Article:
Rediscovered Gerhard Hamm
Bagatellen and Clavierstücke
Discovering the music of the Dutch composers Gerhard Hamm and his son Karel was really a chance encounter. After one of my recitals, Carl Hamm, a direct descendant of these composers, handed me a stack of scores. While playing through the pieces at home, I was struck by their delicacy and narrative power. And all of this had been completely forgotten.
The versatile composer Gerhard Hamm, born in 1835 in Trier, was a very important figure in cultural life in the south of the Netherlands. He was a teacher, conductor and member of many music and art societies. Both Gerhard and his son Karel composed an extensive range of pieces; from chamber music to songs and from orchestral works to pieces for solo piano. They were much-loved personalities in Venlo and beyond. In 1868, one of Gerhard’s compositions was awarded a prize at an international music competition in Amsterdam, and when he returned home he was welcomed by a procession of torches and candles, organised by the local music societies. In 1873, Gerhard organised a major music festival in Venlo with many concerts throughout the city.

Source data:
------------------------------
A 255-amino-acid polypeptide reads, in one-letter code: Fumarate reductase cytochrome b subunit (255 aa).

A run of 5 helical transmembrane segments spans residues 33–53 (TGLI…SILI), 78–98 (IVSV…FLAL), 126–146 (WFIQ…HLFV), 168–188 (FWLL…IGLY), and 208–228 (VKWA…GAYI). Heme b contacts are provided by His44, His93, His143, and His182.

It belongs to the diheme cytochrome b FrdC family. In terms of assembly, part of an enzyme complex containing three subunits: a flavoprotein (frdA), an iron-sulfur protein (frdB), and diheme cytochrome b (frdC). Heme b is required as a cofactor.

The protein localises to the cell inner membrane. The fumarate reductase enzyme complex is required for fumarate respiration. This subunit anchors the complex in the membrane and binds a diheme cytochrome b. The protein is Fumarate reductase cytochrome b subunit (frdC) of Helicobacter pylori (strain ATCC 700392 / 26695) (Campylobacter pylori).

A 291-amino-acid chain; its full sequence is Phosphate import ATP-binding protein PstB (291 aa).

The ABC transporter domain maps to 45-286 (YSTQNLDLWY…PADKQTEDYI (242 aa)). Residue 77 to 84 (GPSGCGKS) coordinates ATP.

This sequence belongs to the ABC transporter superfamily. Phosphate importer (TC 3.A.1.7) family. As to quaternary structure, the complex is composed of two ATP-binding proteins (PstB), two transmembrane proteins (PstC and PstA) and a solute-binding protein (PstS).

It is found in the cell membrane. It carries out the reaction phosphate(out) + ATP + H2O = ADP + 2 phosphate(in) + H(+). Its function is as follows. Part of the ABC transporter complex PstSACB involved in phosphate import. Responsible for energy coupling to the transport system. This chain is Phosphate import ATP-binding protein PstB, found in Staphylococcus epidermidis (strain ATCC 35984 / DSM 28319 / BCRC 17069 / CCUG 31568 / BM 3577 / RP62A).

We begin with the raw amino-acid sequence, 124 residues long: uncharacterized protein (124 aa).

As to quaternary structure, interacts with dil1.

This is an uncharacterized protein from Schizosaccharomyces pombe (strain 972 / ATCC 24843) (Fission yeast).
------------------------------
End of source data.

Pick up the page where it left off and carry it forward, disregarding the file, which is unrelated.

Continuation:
Gerhard Hamm belongs in a way to the musical heritage of Robert Schumann. He writes small-scale poetic reflections on grand Romantic gestures. A whole world lies hidden in these concise musical poems. His Capriccio, from the Bagatellen, Op.12, is a good example. The piece starts off sweetly, like a music box, with a simple motif that develops throughout the piece, sometimes powerful and proud, sometimes vulnerable and reflective. A Romantic expression of intrinsic beauty.
Gerhard Hamm’s musical gift as a composer is beautifully displayed in his ‘Gefunden: 6 Clavierstücke in Liedform, opus 18’. His craftsmanship is excellent but he never neglects poetic expression. In the first piece – ‘Als ich dich sah’ – I hear a delicate and authentic sensitivity towards harmony and melody. Hamm ‘paints’carefully but with great passion and devotion. In the third piece, ‘War ich bei dir’, an idyllic, sweet melody is set against a restless accompaniment in the left hand. Because of the unique character of each piece, I have based the order of playing on their character.
Karel Hamm composed a number of ‘Schetsen voor de Jeugd’. These pieces reflect the feeling of memories of the past that suddenly spring to mind. He conveys a certain childlike naivety with this music, disarming in its simplicity. The same is the case in his Romanze, which almost feels like a meditation. Karel said of himself that ‘he was born a Romantic and would die a Romantic’.
I think it is very important to enrich the classical music canon by discovering and reviving composers such as Gerhard and Karel Hamm. I feel extremely privileged to have recorded this completely forgotten Dutch music for piano and I am delighted to present it to the public.